The blueprint for successful failure has no straight lines. Nor is it guaranteed.
At 77, I’ve long-since quit stewing and being embarrassed over the
fact that I was expelled from college for both social and academic
reasons when I was a freshman. Unlike Bob Sternberg,
who blew it in the fourth grade, I blew it my first year of college.
Fact of the matter, aside from the woman I married and our three
daughters, that freshman failure was one of the best things that ever
happened to me.
That failure made “I’ll show ‘em” one of the central motivations of
my life. I took a mandatory year off, worked in a Detroit factory, and
resolved never to find myself in that situation again. So in due time, I
knocked off a baccalaureate degree, a masters of divinity from a
theological seminary, most of a master’s in theology, an M.A. from the
University of Colorado and a PhD from the University of Minnesota. And
my careers, most anyone would say, have been marked by success—and great
fun. Freud wrote that the “normal healthy life” includes work, love and
play. That was a swell blueprint for me.
I tell this story with obvious relish, recognizing that I’m not the
only one who wrested success out of profound failure. But I’m also aware
that research has shown that failure can have devastating consequences
for psychological well-being. There’s a lot of evidence suggesting that
rejection can precipitate a psychological state resembling physical
pain, often followed by long-term isolation. You expect psychologists to
look for the grim human experience and the abnormal, and that’s what
the early research revealed.
However, a fascinating series of studies from 2007 issued a strong
caveat to that early research, and also explained my motivation in
spades. Jon Maner of Florida State and a number of his colleagues asked
whether social exclusion motivates interpersonal reconnection. Six
different studies found that the experience of social exclusion
increases the motivation to forge social bonds, but . . . with new
sources of affiliation. Although it was possible for me to return to the
college that expelled me, I chose to go elsewhere.
In retrospect, much of my life has been pure luck. Most probably
don’t have the opportunities I was given, much less the mentors who
walked into my life, gave me clear direction and were not at all shy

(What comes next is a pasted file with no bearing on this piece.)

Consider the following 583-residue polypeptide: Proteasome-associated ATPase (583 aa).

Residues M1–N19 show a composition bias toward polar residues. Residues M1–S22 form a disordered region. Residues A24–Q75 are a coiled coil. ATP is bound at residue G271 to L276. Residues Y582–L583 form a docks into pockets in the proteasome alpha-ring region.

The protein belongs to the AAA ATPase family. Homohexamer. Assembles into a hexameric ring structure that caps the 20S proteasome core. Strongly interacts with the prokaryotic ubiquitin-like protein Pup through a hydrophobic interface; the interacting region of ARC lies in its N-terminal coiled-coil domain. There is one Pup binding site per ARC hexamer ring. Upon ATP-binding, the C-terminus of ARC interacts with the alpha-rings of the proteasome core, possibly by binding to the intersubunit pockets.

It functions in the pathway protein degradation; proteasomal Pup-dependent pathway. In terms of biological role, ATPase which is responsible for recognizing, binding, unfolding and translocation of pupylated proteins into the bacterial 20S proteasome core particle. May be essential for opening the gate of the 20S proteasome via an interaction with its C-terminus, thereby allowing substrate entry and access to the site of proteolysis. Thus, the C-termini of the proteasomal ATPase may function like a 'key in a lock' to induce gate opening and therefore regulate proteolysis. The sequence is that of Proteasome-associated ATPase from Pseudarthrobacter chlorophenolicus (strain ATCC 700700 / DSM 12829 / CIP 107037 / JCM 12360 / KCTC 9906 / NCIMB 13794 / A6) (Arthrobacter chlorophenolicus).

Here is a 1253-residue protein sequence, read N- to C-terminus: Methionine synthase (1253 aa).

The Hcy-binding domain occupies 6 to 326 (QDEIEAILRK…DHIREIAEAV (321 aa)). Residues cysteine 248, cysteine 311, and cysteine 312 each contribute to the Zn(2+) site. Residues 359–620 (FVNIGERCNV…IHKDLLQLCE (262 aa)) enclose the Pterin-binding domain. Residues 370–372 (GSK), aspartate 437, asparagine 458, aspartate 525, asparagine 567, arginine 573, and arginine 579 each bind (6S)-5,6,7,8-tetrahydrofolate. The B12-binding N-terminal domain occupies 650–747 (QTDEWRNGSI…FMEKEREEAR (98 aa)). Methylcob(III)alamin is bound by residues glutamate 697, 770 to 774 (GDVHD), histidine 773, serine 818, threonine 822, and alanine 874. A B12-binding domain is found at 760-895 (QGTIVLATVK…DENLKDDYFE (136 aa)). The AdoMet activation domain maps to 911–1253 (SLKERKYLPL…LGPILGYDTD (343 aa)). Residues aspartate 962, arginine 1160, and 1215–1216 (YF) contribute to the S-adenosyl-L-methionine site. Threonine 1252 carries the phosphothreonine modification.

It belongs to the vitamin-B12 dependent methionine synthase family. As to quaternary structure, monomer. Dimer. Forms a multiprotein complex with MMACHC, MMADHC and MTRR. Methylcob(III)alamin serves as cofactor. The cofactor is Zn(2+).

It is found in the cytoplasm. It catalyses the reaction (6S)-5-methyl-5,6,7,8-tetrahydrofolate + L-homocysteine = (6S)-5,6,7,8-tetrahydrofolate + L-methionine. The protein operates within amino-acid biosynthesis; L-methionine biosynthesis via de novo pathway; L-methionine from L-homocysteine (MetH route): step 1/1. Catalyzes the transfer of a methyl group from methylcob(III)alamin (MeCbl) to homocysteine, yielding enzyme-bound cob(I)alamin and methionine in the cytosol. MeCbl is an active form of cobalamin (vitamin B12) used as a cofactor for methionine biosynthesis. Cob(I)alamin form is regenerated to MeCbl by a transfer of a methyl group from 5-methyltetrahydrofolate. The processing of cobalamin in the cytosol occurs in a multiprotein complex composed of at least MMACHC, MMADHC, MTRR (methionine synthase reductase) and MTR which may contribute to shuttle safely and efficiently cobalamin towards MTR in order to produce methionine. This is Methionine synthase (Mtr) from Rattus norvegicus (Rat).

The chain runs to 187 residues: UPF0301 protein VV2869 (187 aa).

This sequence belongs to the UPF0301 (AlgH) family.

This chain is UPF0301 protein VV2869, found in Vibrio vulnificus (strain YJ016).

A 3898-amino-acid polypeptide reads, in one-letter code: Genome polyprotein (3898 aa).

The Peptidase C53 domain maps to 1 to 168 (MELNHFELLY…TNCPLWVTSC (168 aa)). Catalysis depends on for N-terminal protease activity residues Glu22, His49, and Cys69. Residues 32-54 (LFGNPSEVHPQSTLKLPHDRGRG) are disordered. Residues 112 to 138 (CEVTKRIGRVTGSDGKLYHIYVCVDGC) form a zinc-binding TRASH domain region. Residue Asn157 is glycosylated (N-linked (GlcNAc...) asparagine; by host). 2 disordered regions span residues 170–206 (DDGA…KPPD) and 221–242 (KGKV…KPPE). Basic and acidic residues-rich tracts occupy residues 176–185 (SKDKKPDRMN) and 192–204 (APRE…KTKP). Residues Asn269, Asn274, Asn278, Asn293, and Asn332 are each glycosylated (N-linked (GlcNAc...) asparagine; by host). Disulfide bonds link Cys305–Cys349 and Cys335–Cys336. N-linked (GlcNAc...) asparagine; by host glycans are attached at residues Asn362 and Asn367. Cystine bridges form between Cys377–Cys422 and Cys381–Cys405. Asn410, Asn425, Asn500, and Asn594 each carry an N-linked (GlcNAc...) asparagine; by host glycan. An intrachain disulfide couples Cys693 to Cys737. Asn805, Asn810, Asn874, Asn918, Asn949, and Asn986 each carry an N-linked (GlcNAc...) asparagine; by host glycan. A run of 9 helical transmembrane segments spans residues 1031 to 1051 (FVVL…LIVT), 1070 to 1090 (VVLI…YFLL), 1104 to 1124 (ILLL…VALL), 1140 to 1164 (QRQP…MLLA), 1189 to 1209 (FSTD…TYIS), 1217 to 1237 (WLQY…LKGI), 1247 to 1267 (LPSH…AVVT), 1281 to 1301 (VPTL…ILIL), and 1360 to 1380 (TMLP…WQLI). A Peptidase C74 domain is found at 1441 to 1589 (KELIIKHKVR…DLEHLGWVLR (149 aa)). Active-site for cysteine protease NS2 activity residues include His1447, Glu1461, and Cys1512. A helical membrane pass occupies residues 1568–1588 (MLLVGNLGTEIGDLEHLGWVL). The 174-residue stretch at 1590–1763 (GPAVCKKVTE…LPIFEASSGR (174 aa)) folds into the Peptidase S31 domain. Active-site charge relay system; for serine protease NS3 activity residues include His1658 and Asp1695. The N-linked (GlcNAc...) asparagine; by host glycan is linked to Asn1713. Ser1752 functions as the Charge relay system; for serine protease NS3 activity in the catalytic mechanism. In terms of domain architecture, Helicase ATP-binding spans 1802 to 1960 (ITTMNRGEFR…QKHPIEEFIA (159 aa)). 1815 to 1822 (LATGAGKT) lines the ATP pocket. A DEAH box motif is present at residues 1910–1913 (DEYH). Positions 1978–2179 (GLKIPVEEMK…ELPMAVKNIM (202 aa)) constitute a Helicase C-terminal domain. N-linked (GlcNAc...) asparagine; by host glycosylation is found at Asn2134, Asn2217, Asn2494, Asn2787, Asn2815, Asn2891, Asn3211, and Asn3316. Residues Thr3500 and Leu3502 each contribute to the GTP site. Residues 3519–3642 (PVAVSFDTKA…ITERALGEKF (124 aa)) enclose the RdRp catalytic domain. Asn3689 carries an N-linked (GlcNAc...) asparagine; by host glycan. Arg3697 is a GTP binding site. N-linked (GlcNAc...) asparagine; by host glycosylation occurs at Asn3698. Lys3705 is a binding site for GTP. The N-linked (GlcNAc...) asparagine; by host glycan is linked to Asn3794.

about delivering “shape up” lessons.
Merely changing schools, however, did not necessarily imply a “successful failure.” Conventional wisdom
says that we learn from failure. That’s far from the truth. Most of the
time, we don’t. Failure anxiety rules us. We jump to conclusions,
rationalize the hell out of failure to make it look good, ignore or
distort feedback and, significantly, fail to separate skill from pure
John F. Kennedy once said that “Victory has a thousand fathers, but
defeat is an orphan.” We are quick to take credit for success and deny
responsibility for failure. Don’t think that the failure was anyone’s
but mine or that the success was solely about my own ability. Again,
much of it was luck. Being born a White, Anglo-Saxon Protestant male in
the 1930’s to a family that became moderately well-off, a family willing
to fund experiences in one of the culturally richest cities of the
world (Detroit in the thirties, forties and fifties), educated in a
school system that provided experiences students would drool over today,
attending a prominent church that pointed its kids to rich and
fulfilling experiences and meeting people who took an interest in me,
often for no discernible reason, played a large part in my successes.
Furthermore, my success over that freshman failure certainly failed to
inoculate me against more failure. That’s reality.
Still, motivation, ability and just gutting it out play a huge role
in anyone’s life of successful failure. So along the way, I developed
the learning competencies that support future success. Though invariably
curious, I had to build those performance virtues of persistence,
self-regulation, responsibility and what Duckworth calls grit. My small
wins responded to the multiplier effect and my successes become more
obvious. I found, as Paul Tough has put it so eloquently, that
cultivating those strengths is a reliable path to “the good life,” a
life not just happy, but meaningful and fulfilling.
Successful failure is not easily won. It’s hard work. But lest you be
put off by the seeming demands of success, it’s important to say that I
count many friends among my list of successful failures. People who
rose to take advantage of their failures. I’ve gotten a lot out of my
freshman failure. So maybe the failure never will be finally forgotten,
and that’s not such a bad thing. Yeah, I seriously doubt that it’s
possible to be successful without real failure. And Steve Jobs is the
classic example of that truth.
Note: John K. Maner, DeWall, Baumeister, Schall, Does Social Exclusion Motivate Interpersonal Reconnection? Resolving the “Porcupine Problem.” Journal of Personality and Social Psychology, 2007, Vol. 92, No. 1, 42 – 55.